In our last post we talked about PolyCystic Ovarian Syndrome (PCOS) Awareness- the symptoms of PCOS and steps women can take for improving symptoms. In this post, we will delve deeper into one of those things and this post actually applies to everyone, not just women! In my opinion, and also proven in many studies, our nutrition is the #1 thing that can positively (or negatively) affect our health. UGH, that sounds like such a big thing to change though! However, it can be easy when we break it down into baby steps AND it is also proven that when we take baby steps, we are setting ourselves up for success with anything! As outlined in our post from last week, eating an organic, fresh food, low carbohydrate diet is a step for improving PCOS symptoms. So, let’s break that down into baby steps toward improving our nutrition and remember these apply to women, men and children.
3 Baby Steps to Improve Nutrition
1) Buy Organic Foods- In some studies organic foods have been proven to contain more nutrients than those grown with pesticides. You may think it's expensive to purchase organic, however there are thrifty ways to get the benefits of organic, like buying frozen veggies and fruits or buying fresh foods from farmers markets. It's important to note, you do not have to buy everything organic, check out EWG (Environmental Working Group) for their lists of the dirty dozen and clean fifteen for the best advice on which produce to buy organic. The EWG has lots great info on other products too, like makeup and skin care! You can find the EWG lists here: https://www.ewg.org/foodnews/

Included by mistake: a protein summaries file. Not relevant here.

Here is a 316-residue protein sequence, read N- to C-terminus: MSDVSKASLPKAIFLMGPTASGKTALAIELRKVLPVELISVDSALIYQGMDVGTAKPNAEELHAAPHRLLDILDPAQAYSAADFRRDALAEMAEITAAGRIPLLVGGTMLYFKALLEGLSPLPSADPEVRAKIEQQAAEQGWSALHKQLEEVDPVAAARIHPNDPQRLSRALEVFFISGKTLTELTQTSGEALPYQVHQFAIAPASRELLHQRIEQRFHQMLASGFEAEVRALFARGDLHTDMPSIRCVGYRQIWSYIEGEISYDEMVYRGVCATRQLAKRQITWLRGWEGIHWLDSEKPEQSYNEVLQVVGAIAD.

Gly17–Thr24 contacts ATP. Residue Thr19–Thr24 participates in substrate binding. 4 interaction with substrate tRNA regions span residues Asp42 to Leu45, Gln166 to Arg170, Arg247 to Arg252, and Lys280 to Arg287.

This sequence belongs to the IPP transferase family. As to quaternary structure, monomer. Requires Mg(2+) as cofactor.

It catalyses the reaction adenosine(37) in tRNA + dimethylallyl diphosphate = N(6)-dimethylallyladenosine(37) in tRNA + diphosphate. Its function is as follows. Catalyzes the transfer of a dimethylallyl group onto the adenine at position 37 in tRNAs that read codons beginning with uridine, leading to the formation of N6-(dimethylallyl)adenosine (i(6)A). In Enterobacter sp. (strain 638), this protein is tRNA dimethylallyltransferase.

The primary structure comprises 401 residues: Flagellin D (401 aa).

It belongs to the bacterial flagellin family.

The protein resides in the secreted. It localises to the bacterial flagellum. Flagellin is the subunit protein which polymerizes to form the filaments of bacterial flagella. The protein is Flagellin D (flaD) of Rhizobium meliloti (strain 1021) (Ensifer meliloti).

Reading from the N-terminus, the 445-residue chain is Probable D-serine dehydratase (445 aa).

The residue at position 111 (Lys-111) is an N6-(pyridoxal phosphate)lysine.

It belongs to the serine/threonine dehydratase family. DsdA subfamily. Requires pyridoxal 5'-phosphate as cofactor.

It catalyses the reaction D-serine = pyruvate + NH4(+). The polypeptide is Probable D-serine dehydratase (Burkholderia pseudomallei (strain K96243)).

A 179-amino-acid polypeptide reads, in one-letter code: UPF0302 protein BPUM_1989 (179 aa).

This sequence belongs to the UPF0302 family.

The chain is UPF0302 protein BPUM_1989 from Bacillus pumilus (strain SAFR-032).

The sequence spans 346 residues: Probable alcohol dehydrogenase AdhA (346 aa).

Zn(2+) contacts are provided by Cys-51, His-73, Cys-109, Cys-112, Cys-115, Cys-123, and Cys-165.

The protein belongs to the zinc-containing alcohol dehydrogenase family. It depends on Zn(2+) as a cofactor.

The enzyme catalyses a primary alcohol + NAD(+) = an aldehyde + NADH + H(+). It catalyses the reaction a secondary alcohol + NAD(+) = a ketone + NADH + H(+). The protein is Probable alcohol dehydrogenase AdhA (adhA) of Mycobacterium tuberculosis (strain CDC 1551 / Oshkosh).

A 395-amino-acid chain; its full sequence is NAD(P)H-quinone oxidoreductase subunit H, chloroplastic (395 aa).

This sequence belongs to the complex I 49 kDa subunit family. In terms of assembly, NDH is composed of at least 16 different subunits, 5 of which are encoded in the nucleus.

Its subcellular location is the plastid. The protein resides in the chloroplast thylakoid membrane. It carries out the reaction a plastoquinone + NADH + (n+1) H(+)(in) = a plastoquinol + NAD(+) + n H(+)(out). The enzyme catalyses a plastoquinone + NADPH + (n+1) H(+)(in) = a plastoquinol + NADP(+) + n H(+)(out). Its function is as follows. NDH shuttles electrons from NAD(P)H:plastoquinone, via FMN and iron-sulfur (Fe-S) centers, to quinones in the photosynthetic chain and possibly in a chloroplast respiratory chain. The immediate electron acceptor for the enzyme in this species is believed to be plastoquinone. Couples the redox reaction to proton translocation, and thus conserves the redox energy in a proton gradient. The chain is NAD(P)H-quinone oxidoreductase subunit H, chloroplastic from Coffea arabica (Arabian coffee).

2) Buy and Eat Fresh Foods- Skip the heavily processed foods, they usually contain a lot of additives that are not good for our health. Fresh foods are among the most nutrient dense foods to consume and our bodies love them! If you are not used to prepping and eating fresh foods, you can find easy recipes on Pinterest and many recipe websites, just be sure to use the least processed and best ingredients possible. Try adding one new recipe using fresh foods weekly or every other week.
3) Eat a Low Sugar/ Low Carbohydrate Diet- Let’s break this one down into an easy step, as it can seem daunting. Do your best to eat a diet with no sugar added. Most added sugars show up in processed foods, like pasta sauce or sausages, along with many others. So read your labels, it will take some time at the start and you will quickly determine a food list that has no added sugars. Fresh foods do not contain added sugars, so always choose fresh foods first to reduce your sugar intake.
Start with a No Sugar added diet first and then as you get used to this build up to a Low Sugar or Low Carbohydrate diet. There are many different types of Low Carb diets out there, like Ketogenic, Paleo, Whole 30, South Beach, etc. Diets are not a One Size Fits All or One Type of Diet is best for everyone. That being said, my best advice is to study the diet, read articles by noted health conscious people or watch YouTube videos and get as much info as you can before you try one; keeping in mind that what you try may not fully work for you. Pay attention to how you feel (physically, mentally or emotionally) during eating and after consuming different foods. As you make note of what foods feel good to eat, you will come up with your own subscription for a diet/lifestyle that works best for you. This step does take time; it is important, however, and taking the time to figure out what works best for you is worth the effort!
Please contact us at Harmony Health Institute for additional information or to schedule an appointment for a speaking engagement or one on one session. Here's to your health and vitality!
Co-authored by Jody Holloway, Certified Nutrition Consultant Photo by Louis Hansel